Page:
Barney, here is the technique I have been using for this:
The wood is basswood, pre-cut to size. Mt. Albert, Midwest, Kappler Lumber are sources in the U.S. and Canada.
Stained with a product called Silverwood made by Builders in Scale. More coats equals a darker finish. Dries pretty fast.
Brush on brown Bragdon pigment powders and blow off residue. (helps peeling)
Then I dab brush on some Paint Thinner (mineral spirits) and I wait until just a sheen is left.
Then I brush on some Acrylic white paint made by Floquil (Polly Scale), about 3 brushed out coats. More coats usually equals more peeling, but too thick and the peels will be rubbery and out of scale.
Sometimes I lightly score along the grain with a sharp knife to help the paint break up. (optional)
Then I peel the paint using a strip of Scotch Magic tape, usually layed along the grain. Keep turning the tape to use full strength adhesive (thinner dulls it) and also use fresh tape strips as required.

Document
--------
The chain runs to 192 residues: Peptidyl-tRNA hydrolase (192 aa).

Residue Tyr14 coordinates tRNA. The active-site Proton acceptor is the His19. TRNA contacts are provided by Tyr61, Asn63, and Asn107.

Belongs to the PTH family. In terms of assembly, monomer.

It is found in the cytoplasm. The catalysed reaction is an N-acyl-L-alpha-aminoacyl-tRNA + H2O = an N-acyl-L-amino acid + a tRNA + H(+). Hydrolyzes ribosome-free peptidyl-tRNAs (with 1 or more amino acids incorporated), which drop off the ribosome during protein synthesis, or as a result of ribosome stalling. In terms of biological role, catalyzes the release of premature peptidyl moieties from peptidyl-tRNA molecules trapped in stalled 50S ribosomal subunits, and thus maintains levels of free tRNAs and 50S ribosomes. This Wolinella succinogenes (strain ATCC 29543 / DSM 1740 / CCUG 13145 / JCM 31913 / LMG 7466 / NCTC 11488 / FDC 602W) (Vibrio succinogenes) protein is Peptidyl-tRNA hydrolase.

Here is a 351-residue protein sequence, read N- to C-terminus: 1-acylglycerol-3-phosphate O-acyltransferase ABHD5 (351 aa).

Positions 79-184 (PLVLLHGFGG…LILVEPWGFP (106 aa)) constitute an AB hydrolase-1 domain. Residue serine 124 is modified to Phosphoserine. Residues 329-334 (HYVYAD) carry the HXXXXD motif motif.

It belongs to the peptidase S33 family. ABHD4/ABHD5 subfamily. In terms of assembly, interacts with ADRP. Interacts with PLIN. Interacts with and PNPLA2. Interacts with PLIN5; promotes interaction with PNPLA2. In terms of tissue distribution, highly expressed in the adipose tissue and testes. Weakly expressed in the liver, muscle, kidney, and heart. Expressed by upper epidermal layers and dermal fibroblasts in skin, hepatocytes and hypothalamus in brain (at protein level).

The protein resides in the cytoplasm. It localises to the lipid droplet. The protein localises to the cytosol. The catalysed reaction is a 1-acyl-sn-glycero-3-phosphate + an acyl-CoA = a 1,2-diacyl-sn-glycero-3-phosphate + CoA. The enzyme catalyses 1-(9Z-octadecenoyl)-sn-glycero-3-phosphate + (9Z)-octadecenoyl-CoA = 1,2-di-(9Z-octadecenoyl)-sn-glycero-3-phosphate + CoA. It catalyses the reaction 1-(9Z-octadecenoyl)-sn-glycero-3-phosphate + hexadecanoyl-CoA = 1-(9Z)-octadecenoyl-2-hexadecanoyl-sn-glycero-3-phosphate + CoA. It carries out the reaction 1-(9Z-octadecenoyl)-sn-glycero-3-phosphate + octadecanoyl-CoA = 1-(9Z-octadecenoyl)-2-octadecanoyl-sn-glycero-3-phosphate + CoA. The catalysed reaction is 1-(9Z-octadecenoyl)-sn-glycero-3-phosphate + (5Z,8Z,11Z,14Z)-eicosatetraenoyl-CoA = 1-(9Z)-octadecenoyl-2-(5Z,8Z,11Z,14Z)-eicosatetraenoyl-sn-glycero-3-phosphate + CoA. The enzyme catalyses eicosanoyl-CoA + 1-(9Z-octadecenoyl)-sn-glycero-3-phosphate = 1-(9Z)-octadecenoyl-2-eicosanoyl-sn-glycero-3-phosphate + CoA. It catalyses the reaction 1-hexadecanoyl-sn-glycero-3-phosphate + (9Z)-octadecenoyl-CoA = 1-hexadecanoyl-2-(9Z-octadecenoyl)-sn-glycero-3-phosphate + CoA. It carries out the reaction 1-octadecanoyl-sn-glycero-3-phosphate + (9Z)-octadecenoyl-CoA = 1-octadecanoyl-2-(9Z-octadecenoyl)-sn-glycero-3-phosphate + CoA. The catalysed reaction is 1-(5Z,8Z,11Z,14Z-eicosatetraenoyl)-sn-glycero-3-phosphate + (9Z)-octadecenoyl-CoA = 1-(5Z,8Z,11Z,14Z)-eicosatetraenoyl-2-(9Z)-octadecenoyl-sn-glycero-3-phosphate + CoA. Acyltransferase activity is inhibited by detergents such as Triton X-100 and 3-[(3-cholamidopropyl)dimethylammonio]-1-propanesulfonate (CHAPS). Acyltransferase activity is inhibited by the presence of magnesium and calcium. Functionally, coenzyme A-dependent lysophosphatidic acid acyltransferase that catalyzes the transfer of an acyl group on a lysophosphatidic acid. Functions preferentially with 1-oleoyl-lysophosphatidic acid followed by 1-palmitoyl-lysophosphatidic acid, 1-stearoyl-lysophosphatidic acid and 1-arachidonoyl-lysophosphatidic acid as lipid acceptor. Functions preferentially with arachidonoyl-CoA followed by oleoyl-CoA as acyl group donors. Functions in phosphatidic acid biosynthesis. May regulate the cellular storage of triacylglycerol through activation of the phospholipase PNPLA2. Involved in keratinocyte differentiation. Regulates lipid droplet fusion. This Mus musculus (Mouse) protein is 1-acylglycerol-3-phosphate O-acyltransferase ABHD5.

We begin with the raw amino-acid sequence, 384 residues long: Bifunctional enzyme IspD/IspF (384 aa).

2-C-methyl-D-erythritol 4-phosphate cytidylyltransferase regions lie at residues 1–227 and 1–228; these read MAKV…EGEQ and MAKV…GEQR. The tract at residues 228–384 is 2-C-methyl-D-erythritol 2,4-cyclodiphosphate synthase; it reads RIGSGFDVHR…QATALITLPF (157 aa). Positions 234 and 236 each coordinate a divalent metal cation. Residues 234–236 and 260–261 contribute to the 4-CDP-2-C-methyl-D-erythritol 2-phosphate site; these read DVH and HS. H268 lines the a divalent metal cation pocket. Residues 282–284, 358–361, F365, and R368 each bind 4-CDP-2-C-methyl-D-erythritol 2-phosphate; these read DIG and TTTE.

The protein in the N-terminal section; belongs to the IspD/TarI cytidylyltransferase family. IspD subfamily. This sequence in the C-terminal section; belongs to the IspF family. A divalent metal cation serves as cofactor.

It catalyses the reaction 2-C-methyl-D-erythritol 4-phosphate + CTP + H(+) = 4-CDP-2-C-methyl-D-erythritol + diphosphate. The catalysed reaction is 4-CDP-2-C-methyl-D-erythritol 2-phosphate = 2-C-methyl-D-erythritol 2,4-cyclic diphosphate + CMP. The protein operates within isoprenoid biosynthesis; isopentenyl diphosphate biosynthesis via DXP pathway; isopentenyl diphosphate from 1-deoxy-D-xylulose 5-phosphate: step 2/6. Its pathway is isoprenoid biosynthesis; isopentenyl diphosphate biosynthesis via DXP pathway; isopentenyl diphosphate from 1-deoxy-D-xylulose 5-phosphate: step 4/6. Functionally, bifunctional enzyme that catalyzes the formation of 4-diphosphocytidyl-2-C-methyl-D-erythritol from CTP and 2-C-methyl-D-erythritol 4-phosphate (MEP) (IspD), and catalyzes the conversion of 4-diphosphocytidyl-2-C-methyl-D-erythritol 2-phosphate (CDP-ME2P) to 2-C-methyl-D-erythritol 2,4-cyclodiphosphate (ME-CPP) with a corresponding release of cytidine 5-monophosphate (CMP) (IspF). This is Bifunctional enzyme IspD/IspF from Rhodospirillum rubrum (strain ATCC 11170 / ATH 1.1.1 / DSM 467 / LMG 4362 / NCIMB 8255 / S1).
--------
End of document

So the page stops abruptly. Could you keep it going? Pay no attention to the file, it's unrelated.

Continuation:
Add some splits/cracks with very sharp Xacto. Enhance some grain with damp brush on exposed wood (raises grain). Touch up exposed wood with Silverwood applied with a tiny brush and add/enhance color with thinned gouache.
When dry, I spray each board with a flattening agent called Dullcoat.
Each board is done individually. Each one can be peeled to suit a specific location or just generally. I occasionally remove and replace boards that I dislike after they have been applied.
Method is a little subjective, but usually reliable. You must peel shortly after the paint is applied; as the thinner dries, the peel effect is lost. For O scale I have not done any pre-graining of the wood. Of course the paint color can vary, but I have had the best success with Polly Scale brand. Feel free to test other brands, but I can’t vouch for them. The undercoat can probably be ink or other standard weathered wood formulas. I have just been stuck on the Silverwood. Scotch Magic tape works best-you don’t want something too aggressive or you will lift wood slivers too. Some tapes can leave a residue too. I use separate brushes for the Silverwood, thinner and paint.
I sometimes soda blast the paint at low pressure to dull it. I have had no luck removing paint with the soda blast and getting a good result; it takes the wood back to original color usually and adds too much graining.
And don’t forget relentless grueling research! http://www.flickr.com/photos/tomjbh/5892179309/